WA: Blaze Explodes at Nuclear Resevation

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RICHLAND, Wash. (AP) - A huge wildfire that roared
across the Hanford nuclear reservation was burning
out of control early Thursday in the arid sagebrush
country of southern Washington. At least 25 homes
were destroyed and thousands of people were
urged to evacuate.

Tampa Bay Online

-- spider (spider0@usa.net), June 29, 2000


Wildfire Spreads Blaze Spreads Across Nuclear Reservation

The Hanford fire, which swelled to cover more than 200,000 acres, neared nuclear facilities, but officials say there is no danger to the public. (ABCNEWS.com)

June 29  A massive out-of-control wildfire at the Hanford nuclear reservation in southeastern Washington state continues to grow bigger and bigger. The blaze, estimated at 50,000 acres Wednesday evening, has swelled to cover 200,000 acres, burning homes and closing highways as it grows. Early this morning, it came within miles of highly radioactive contamination in an area that once handled spent nuclear fuel.

Strong winds are forecast for later today and are expected to cause problems for crews working to contain the fire. Temperatures in the area hit 100 degrees Wednesday and were expected to reach the mid-90s today.

We could have some tough times on our hands, said John Bickford of the Hanford Joint Information Center. At least 36 homes have been destroyed and about 7,000 residents of Benton City and West Richland were asked to evacuate. Washington Gov. Gary Locke declared a state of emergency in Benton County and activated the National Guard to assist the evacuations. Several state highways were closed because of flames and smoke. This morning, fire officials allowed families to return to West Richland. It looks like the sky is on fire. It looks like hell. Its scary, said Betty Upington of Richland. Flames reached 30 to 40 feet into the air, reported John Britton of Benton County Emergency Services. Most of the burned homes were in the Benton City area, just south of the Hanford nuclear reservation. I can see the smoke  its big, said Benton City resident Joanne Burnett, who was preparing to evacuate. Its a mile from here. Its like a ghost town, said Amanda Meredith, 20, of Benton City. I believe my house is already burned down. Fire Neared Nuclear Facilities The fire briefly threatened a Hanford reservation laboratory containing radioactive waste early this morning before winds pushed the flames south and east.

About 7,000 residents of Benton City and West Richland were asked to evacuate their homes as the fire, which has consumed about 200,000 acres and continues to rage. (ABCNEWS.com/ Magellan Geographix) There are no known radiological releases as a result of the fire at this time, said Keith Klein, manager of the U.S. Department of Energys Hanford site. On Wednesday, the fire burned in the vicinity of an analytical laboratory containing some nuclear waste, and a mile from the Central Waste Complex, where solid wastes are stored.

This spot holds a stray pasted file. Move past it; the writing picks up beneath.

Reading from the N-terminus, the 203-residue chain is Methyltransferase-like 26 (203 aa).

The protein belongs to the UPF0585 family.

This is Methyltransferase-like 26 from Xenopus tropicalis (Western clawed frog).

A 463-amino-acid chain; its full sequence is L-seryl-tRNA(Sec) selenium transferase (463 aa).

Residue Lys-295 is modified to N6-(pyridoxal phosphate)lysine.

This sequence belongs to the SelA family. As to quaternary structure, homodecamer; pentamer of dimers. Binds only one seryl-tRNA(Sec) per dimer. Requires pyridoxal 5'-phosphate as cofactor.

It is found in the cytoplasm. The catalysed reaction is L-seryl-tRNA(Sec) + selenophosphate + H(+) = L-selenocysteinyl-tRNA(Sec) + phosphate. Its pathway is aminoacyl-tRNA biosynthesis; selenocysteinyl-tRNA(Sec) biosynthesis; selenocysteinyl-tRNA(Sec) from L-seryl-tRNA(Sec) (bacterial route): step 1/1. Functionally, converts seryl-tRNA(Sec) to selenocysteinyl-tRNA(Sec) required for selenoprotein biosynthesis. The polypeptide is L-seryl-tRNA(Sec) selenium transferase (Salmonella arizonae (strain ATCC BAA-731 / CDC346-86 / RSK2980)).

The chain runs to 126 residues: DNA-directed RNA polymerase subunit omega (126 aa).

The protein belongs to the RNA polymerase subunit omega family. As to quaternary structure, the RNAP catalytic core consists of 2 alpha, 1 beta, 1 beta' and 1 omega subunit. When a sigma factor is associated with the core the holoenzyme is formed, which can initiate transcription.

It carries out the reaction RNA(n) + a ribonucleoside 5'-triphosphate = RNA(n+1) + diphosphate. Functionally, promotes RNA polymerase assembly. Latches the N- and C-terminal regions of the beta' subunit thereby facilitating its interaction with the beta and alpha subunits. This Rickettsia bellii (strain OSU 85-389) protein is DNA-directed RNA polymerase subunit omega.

The worst of the radioactive waste at Hanford is encased and buried underground, but activists said there was still a danger of contaminated waste being spread. The fire also approached a hazardous materials training facility, but it escaped the flames, Bickford said. The training facility had previously been cleared of hazardous materials, he said. All Hanford facilities are in safe status, Michael Minette of the Hanford Joint Information Center said late Wednesday. Earlier in the day, about 1,700 people who worked at the 200 West Area were sent home or told not to report for work. Several workers complained of respiratory problems from the smoke and two went to a local hospital for treatment, Fluor Hanford spokesman Michael Turner said. Fluor Hanford is a Hanford reservation contractor.

Emergency Shelters Set Up Between 600 and 800 firefighters have been battling the blaze, aided by five planes and eight helicopters. The Red Cross set up emergency shelters at Richland High School and Southridge High School in nearby Kennewick to accept evacuees. Buddy Davis of the Red Cross says about 60 people were at the shelters Wednesday night, and they have making the best of it. Most of them are tired and just kind of want a little quiet time at this point, Davis said. The fire, started Tuesday by a fatal auto crash, has been burning in arid sagebrush that makes up most of the 560-square-mile Hanford reservation. A car driven by Phyllis Arnold, 67, of Mattawa, left the road, then swerved back onto the pavement and slammed head-on into a tractor-trailer rig near the west gate to Hanford, the Washington State Patrol said. Arnold died. The truck driver, Reynaldo Gomez, 33, of Othello, was treated at Sunnyside Community Hospital for a knee injury. Earlier this month, the federal government warned that radioactive- contaminated soil from the Los Alamos National Laboratory could flush into the Rio Grande River after a fire raced through the New Mexico site. This fire season is the worst since 1996, according to the National Interagency Fire Council. Since January 1, over 1.3 million acres have been charred by wildfires across the United States, more than in all of 1999


-- Martin Thompson (mthom1927@aol.com), June 29, 2000.

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